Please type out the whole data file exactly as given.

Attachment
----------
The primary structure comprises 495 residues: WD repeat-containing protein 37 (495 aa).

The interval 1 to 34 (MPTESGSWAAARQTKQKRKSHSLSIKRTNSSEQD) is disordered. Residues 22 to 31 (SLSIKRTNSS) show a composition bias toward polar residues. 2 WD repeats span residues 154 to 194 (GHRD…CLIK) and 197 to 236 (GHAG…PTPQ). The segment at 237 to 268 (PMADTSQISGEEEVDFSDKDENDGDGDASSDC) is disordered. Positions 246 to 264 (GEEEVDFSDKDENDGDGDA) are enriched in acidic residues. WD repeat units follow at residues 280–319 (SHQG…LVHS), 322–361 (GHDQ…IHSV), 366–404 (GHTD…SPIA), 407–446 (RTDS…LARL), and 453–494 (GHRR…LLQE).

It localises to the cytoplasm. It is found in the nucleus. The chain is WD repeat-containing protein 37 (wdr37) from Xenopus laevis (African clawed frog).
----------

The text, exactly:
The primary structure comprises 495 residues: WD repeat-containing protein 37 (495 aa).

The interval 1 to 34 (MPTESGSWAAARQTKQKRKSHSLSIKRTNSSEQD) is disordered. Residues 22 to 31 (SLSIKRTNSS) show a composition bias toward polar residues. 2 WD repeats span residues 154 to 194 (GHRD…CLIK) and 197 to 236 (GHAG…PTPQ). The segment at 237 to 268 (PMADTSQISGEEEVDFSDKDENDGDGDASSDC) is disordered. Positions 246 to 264 (GEEEVDFSDKDENDGDGDA) are enriched in acidic residues. WD repeat units follow at residues 280–319 (SHQG…LVHS), 322–361 (GHDQ…IHSV), 366–404 (GHTD…SPIA), 407–446 (RTDS…LARL), and 453–494 (GHRR…LLQE).

It localises to the cytoplasm. It is found in the nucleus. The chain is WD repeat-containing protein 37 (wdr37) from Xenopus laevis (African clawed frog).